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Kid Koala comes to Music Hall of Williamsburg for his ‘12 bit Blues Vinyl Vaudeville’

Vinyl variety show

Brooklyn Daily

Scratch if you’ve got an itch for a good time.

Musician Eric San, better known as Kid Koala, is a renowned deejay who has spent the past 15 years honing his craft, but San loves performing for people who have no idea what “turntablism” — the art of manually manipulating a record player — or scratching is.

He embraces the challenge with nothing less than dancing girls, puppets, limbo, and even bingo!

“I want to do a show that even if you’re a complete novice to this little demented world you can have a good time,” said San, who’s bringing his “12 bit Blues Vinyl Vaudeville” show to Music Hall of Williamsburg.

San and his crew are constantly thinking up unexpected ways to pair his beats with an equally fascinating stage performance — making this show not your typical deejay set.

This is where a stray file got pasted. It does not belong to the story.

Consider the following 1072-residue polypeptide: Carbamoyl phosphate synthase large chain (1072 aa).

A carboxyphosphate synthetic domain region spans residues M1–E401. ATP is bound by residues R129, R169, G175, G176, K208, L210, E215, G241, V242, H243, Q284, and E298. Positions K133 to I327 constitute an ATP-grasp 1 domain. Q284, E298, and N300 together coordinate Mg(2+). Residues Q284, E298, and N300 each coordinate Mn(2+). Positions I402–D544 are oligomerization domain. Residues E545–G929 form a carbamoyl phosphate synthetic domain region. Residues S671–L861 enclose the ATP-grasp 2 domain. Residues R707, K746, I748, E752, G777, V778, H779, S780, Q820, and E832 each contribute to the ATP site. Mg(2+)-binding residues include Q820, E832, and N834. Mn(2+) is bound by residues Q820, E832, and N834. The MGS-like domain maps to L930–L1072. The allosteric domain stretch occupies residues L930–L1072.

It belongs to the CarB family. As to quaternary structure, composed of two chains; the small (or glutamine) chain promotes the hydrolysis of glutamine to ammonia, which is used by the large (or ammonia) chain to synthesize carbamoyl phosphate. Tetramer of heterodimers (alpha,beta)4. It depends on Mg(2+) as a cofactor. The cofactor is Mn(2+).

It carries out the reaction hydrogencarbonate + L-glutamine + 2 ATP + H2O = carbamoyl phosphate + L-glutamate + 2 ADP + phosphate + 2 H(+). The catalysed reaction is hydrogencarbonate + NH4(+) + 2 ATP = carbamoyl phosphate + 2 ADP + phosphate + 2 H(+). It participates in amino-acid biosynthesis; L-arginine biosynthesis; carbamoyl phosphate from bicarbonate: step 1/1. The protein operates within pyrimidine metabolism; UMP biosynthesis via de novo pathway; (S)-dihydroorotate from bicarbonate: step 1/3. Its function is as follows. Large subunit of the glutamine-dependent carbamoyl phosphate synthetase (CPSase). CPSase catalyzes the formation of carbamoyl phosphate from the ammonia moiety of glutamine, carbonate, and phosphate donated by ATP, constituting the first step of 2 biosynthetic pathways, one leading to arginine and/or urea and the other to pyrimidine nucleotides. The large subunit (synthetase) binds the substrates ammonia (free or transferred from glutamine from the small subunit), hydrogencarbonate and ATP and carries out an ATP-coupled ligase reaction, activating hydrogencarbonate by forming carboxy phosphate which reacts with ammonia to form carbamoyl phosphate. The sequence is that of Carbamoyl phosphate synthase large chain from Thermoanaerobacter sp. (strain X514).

“I got tired of going to shows where I have to stand and face one direction for three hours,” said San. “I like breaking the fourth wall several times in the show and getting the audience into it.”

San, who has released several innovative albums, began studying classical piano at age 4, and started scratching when he saw the potential for raw creativity in the scene.

“You had to deconstruct and reconstruct and while you reconstruct you have to twist your own personality into it,” said San. “You had to put that new, current spin on it — and that attitude was encouraged, not discouraged.”

This show promises to be one of his most ambitious yet as his success has provided him with a lot of freedom to create a concert he would want to attend.

“When I have a chance to produce something with a little more vision and production behind it we tend to go all out. Have the most fun we possibly can and see what we can pull off,” said San. “I imagine this is going to be a pretty fun gig.”

Kid Koala’s “12 bit Blues Vinyl Vaudeville” at the Music Hall of Williamsburg [66 North Sixth St. between Wythe and Kent avenues, (718) 486–5400]. Nov. 21, 8 pm, $20.

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